Minecraft’s on a Mission to Turn Virtual Buildings Into Lifesaving Clinics In Liberia

Minecrafters are putting their building skills to work to help create a medical facility for moms and their babies in the African nation.
Aug 15, 2014·
Patricia Dao is a regular contributor to TakePart. She is a Los Angeles–based serial tech entrepreneur and managing director of the nonprofit Girls in Tech–LA.

As a soon-to-be mom, I live in a vortex of doctor visits, blood tests, ultrasounds, and pediatrician interviews. Although these medical visits sound daunting, my ability to zip away to a checkup is a luxury many take for granted. In many parts of the world women are plagued with the stress of wondering how and where they can deliver their babies safely.

In the West African country of Liberia, which is being ravaged by Ebola, one in 13 babies born won’t live to see their first birthday because of lack of medical resources and clinics. Women are forced to give birth at home without medical attention or even on the side of the road while trying to reach a clinic. With this immediate need for aid, the nonprofit Save the Children has set out to raise 500,000 pounds in the U.K. (about $835,000) to build six clinics in Liberia. It is helping to drive donations by leaping into the land of virtual gaming through the role-playing game Minecraft.

The popular game is typically known for building virtual worlds and fighting off spiders, skeletons, and zombies—far from the notion of raising money for clinics in Liberia. With the foresight of Save the Children, The Good Agency, and video game personalities Dan Maher and Chris Doney, the group has created a way to harness the imagination of the active, fanatic Minecraft community to design virtual clinics within the game and drive donations toward building at least one fully equipped medical clinic in Liberia.

“It’s not every day that the dedicated and inventive Minecraft community can use their talents for real-life construction, but that’s exactly what Clinic Craft is all about,” says Maher. “Designing a health clinic when you’re used to planning a brick-for-brick re-creation of Hogwarts or devising tactics to fend off the next Creeper attack will be a real change of pace for Minecrafters, but I think they’ll relish the chance to tackle an exciting new challenge that will ultimately benefit those in need in the real world.”

To kick off the campaign, Maher and Doney have launched the website ClinicCraft.com. Working side by side out of the Save the Children office, they’ve created a virtual medical clinic within the game and have filmed their building adventures through video episodes.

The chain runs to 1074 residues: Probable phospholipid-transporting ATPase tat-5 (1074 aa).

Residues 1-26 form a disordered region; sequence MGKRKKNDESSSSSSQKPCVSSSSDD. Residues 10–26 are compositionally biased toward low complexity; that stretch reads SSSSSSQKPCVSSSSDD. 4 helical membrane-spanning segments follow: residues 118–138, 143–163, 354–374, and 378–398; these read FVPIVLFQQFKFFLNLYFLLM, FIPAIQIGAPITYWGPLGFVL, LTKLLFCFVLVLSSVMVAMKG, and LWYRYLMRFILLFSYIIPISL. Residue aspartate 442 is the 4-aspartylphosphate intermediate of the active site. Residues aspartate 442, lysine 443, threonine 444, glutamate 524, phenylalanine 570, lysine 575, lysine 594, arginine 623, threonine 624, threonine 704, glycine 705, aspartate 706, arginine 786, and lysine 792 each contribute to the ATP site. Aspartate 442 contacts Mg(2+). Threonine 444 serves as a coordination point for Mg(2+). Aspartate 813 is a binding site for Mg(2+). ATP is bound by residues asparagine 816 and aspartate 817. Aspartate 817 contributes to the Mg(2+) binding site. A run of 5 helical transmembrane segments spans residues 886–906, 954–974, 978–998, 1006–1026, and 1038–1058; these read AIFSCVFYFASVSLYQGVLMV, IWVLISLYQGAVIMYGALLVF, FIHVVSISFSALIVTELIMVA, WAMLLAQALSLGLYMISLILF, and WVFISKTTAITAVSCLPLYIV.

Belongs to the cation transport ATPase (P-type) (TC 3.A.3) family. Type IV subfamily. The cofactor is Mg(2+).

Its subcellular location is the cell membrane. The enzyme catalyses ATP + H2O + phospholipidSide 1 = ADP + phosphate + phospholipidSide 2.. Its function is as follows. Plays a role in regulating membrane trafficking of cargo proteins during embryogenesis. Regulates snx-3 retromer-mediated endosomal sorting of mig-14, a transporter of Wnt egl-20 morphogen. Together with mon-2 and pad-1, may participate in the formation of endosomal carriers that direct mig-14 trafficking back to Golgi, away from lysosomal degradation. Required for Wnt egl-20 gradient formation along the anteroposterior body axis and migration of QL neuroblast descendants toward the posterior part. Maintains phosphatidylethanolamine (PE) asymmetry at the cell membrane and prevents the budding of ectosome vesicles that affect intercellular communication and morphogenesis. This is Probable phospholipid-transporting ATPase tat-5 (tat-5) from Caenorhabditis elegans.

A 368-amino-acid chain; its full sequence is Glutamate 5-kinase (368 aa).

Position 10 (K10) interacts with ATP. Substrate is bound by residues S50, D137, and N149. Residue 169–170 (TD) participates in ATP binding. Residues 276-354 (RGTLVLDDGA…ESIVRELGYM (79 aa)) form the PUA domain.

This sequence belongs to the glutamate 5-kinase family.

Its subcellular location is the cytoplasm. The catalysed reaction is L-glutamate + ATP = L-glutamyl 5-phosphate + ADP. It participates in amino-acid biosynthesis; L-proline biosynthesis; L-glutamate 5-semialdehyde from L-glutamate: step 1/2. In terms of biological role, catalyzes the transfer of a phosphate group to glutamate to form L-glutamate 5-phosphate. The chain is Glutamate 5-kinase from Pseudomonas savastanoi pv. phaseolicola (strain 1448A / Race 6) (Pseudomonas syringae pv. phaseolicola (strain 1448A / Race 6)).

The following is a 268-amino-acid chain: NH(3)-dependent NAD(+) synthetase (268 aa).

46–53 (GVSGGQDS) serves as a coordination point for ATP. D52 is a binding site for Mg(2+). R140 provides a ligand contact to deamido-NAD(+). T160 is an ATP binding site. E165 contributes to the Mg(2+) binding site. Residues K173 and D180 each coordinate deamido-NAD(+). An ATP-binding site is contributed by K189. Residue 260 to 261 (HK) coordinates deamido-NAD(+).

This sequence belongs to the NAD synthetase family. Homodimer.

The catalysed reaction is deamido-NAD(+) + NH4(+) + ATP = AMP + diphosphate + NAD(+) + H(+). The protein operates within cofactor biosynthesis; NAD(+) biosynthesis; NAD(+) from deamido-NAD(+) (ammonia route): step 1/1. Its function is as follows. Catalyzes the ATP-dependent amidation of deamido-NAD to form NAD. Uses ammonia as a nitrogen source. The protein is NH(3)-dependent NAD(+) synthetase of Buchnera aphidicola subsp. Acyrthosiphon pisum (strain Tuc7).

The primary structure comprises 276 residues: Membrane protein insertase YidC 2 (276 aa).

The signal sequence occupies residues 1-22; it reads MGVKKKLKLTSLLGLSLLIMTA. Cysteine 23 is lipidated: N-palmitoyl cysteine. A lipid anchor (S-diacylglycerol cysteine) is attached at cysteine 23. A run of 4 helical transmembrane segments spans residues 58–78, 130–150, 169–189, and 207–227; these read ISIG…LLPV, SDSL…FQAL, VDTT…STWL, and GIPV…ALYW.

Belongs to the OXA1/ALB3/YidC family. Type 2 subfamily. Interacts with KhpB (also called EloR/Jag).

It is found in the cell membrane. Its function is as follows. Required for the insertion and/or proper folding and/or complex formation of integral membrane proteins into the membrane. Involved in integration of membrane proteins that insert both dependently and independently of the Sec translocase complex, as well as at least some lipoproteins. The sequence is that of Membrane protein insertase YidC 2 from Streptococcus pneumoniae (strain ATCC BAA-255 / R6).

Self-proclaimed “Chris the Expert” teaches “Dan the Noobie” how to explore the landscape of the game and starts players off with the foundational blocks for their clinic. Through each video, alongside witty banter, they navigate the viewer through the clinic’s build progress, including maternity waiting rooms, beds, and fully equipped restrooms. These videos aim to motivate Minecrafters to make their own and also demonstrate how fun and easy it can be. For those gamers who are looking for a jump-start, a brick-by-brick blueprint of a Liberian clinic is also available for download through the Save the Children website.

Gamers are asked to submit screen shots of their clinics and share them with fellow Minecrafters, encouraging viral growth and awareness of the campaign. Several buildings have already been submitted, ranging from Jetsons-like sky clinics to modern, chic waiting-room lobbies. All submissions sent by Sept. 26 will be entered to win Minecraft-themed prizes.

Although designing clinics in a virtual land sounds as fun and addictive as Farmville once was, the real goal is helping Save the Children and the pregnant women in Liberia. Gamers and their families are encouraged to donate to the fund by either texting “CLINIC” to 70008, donating directly to the Save the Children website, or creating their own fund-raising page to get friends and family to sponsor players.

“Clinic Craft brings an innovative, virtual dimension to the world of fund-raising and could help connect with a whole new group of people,” Save the Children’s special project manager, Scott Clarkson, said in a statement. “I’m so excited about what this idea could achieve—it has been a truly thrilling project to be a part of.”